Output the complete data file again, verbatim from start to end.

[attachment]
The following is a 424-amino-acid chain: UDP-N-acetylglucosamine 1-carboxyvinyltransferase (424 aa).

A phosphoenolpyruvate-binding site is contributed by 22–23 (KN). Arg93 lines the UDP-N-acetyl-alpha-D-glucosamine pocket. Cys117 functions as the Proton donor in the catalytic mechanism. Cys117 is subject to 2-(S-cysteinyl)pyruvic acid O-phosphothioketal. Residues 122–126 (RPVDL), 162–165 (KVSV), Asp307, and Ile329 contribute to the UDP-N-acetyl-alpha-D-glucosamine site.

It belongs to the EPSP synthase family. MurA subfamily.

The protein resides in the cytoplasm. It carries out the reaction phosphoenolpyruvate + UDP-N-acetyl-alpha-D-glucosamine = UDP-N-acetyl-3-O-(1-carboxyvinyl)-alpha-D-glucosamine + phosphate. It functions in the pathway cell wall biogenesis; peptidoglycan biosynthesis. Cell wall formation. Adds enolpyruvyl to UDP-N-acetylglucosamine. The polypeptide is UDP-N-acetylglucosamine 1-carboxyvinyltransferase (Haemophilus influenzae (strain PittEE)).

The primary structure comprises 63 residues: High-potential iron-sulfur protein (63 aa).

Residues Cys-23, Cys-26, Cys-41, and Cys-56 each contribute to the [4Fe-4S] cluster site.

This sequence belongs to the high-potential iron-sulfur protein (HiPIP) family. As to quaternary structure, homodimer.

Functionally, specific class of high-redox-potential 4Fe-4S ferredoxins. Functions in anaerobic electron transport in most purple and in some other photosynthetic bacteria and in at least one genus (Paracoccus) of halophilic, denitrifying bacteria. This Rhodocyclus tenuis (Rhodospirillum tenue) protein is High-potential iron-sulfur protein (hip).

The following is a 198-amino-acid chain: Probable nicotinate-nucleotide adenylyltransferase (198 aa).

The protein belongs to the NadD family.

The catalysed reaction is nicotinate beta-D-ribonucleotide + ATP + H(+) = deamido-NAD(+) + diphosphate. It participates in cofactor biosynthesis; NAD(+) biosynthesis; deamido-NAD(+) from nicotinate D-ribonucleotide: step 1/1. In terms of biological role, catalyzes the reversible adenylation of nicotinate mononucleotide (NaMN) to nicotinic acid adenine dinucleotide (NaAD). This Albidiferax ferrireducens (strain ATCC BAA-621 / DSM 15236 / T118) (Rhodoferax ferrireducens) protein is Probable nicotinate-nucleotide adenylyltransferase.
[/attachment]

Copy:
The following is a 424-amino-acid chain: UDP-N-acetylglucosamine 1-carboxyvinyltransferase (424 aa).

A phosphoenolpyruvate-binding site is contributed by 22–23 (KN). Arg93 lines the UDP-N-acetyl-alpha-D-glucosamine pocket. Cys117 functions as the Proton donor in the catalytic mechanism. Cys117 is subject to 2-(S-cysteinyl)pyruvic acid O-phosphothioketal. Residues 122–126 (RPVDL), 162–165 (KVSV), Asp307, and Ile329 contribute to the UDP-N-acetyl-alpha-D-glucosamine site.

It belongs to the EPSP synthase family. MurA subfamily.

The protein resides in the cytoplasm. It carries out the reaction phosphoenolpyruvate + UDP-N-acetyl-alpha-D-glucosamine = UDP-N-acetyl-3-O-(1-carboxyvinyl)-alpha-D-glucosamine + phosphate. It functions in the pathway cell wall biogenesis; peptidoglycan biosynthesis. Cell wall formation. Adds enolpyruvyl to UDP-N-acetylglucosamine. The polypeptide is UDP-N-acetylglucosamine 1-carboxyvinyltransferase (Haemophilus influenzae (strain PittEE)).

The primary structure comprises 63 residues: High-potential iron-sulfur protein (63 aa).

Residues Cys-23, Cys-26, Cys-41, and Cys-56 each contribute to the [4Fe-4S] cluster site.

This sequence belongs to the high-potential iron-sulfur protein (HiPIP) family. As to quaternary structure, homodimer.

Functionally, specific class of high-redox-potential 4Fe-4S ferredoxins. Functions in anaerobic electron transport in most purple and in some other photosynthetic bacteria and in at least one genus (Paracoccus) of halophilic, denitrifying bacteria. This Rhodocyclus tenuis (Rhodospirillum tenue) protein is High-potential iron-sulfur protein (hip).

The following is a 198-amino-acid chain: Probable nicotinate-nucleotide adenylyltransferase (198 aa).

The protein belongs to the NadD family.

The catalysed reaction is nicotinate beta-D-ribonucleotide + ATP + H(+) = deamido-NAD(+) + diphosphate. It participates in cofactor biosynthesis; NAD(+) biosynthesis; deamido-NAD(+) from nicotinate D-ribonucleotide: step 1/1. In terms of biological role, catalyzes the reversible adenylation of nicotinate mononucleotide (NaMN) to nicotinic acid adenine dinucleotide (NaAD). This Albidiferax ferrireducens (strain ATCC BAA-621 / DSM 15236 / T118) (Rhodoferax ferrireducens) protein is Probable nicotinate-nucleotide adenylyltransferase.